We recommend a healthy lifestyle for our patients who are diagnosed with hepatitis B. Regular medical checkups and ongoing care are important in maintaining your health. A healthy diet and a regular routine of exercise can improve your health and strengthen your immune system.
A healthy lifestyle includes the following:
Preventing the spread of hepatitis B
If you have hepatitis B, there are precautions you can take to protect others from catching the virus. These include:
If someone you know is exposed to hepatitis B without being immune, that person can be treated with gamma globulin high in hepatitis B (HBIg). Let this person know that immediate treatment can prevent them from catching the virus, and that he or she should see the doctor immediately.
Monitoring your health
People can have hepatitis B over many decades, with their condition changing slowly, if at all, over the years. Depending on your condition, blood tests monitoring liver function and disease activity are recommended at 6-month intervals. We use these tests to determine if and when we should prescribe medicines to help your body regulate the virus.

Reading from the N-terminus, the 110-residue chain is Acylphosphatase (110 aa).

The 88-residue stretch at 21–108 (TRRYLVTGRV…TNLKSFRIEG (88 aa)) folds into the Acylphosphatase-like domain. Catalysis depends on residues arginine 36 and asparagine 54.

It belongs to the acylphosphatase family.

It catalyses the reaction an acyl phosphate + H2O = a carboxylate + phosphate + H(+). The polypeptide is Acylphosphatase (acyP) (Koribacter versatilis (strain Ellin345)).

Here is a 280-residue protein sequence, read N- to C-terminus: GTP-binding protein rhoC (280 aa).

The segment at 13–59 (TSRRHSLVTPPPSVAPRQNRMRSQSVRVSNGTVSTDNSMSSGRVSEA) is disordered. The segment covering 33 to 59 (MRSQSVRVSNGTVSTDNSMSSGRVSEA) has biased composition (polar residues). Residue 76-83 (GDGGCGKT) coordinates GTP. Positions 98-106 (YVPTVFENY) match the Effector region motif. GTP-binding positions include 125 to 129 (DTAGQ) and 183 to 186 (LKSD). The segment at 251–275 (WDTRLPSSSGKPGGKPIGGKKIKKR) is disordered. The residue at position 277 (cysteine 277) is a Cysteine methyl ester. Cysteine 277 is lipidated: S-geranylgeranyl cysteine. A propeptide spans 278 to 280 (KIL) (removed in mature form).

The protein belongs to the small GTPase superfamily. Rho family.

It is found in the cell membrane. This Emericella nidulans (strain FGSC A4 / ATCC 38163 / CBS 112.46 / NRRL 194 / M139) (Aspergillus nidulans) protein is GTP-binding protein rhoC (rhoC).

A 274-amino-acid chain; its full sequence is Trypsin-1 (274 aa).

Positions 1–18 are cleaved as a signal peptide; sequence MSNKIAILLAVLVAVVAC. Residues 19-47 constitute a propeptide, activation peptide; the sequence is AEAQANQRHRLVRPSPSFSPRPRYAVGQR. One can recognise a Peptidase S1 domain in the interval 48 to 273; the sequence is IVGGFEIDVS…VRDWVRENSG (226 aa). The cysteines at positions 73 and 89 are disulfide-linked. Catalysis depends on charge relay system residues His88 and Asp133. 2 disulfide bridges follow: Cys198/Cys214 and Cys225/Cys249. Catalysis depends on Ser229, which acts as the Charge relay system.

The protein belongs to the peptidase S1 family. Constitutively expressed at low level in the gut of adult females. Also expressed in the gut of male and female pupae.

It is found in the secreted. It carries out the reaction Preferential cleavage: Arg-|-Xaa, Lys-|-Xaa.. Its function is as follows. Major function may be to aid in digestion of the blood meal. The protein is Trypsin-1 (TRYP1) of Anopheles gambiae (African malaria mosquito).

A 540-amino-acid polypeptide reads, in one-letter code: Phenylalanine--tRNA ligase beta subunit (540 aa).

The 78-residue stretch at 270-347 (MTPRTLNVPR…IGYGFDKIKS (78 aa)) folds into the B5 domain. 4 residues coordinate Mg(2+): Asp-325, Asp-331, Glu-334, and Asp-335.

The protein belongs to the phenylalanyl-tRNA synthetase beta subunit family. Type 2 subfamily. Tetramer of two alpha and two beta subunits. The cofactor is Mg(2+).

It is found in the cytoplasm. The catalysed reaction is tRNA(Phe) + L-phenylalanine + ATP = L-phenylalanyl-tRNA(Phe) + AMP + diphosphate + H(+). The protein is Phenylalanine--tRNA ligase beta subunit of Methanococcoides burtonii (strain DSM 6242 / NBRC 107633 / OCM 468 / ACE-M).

As you get older, your risk for liver cancer increases. This risk becomes significant for men when they turn 40 and for women when they turn 50. If this applies to you, we recommend monitoring your liver once or twice a year with imaging tests. For certain patients (for example, if you have a family history of liver cancer or were born in Africa), we recommend that these tests start earlier.
Generally, we do this imaging with ultrasound exams, which have the virtue of not exposing patients to radiation. Sometimes a CT or MRI may be needed.
Pregnancy and hepatitis B
If a woman with hepatitis B is thinking of having children, if possible it is best to delay medications until she gives birth. Her newborn is then treated with special gamma globulin against hepatitis B (HBIg) and with vaccination. This works well most of the time. In the rare cases where this treatment does not work, doctors think it is usually when the mother has very high levels of the virus. In cases with a very high viral load, some doctors recommend treatment in the last 2 or 3 months of pregnancy. We do not recommend that you breastfeed while taking these medications, so they may need to be discontinued after delivery and should be discussed with your obstetrician. The risks and benefits of these medicines need to be determined on an individual basis.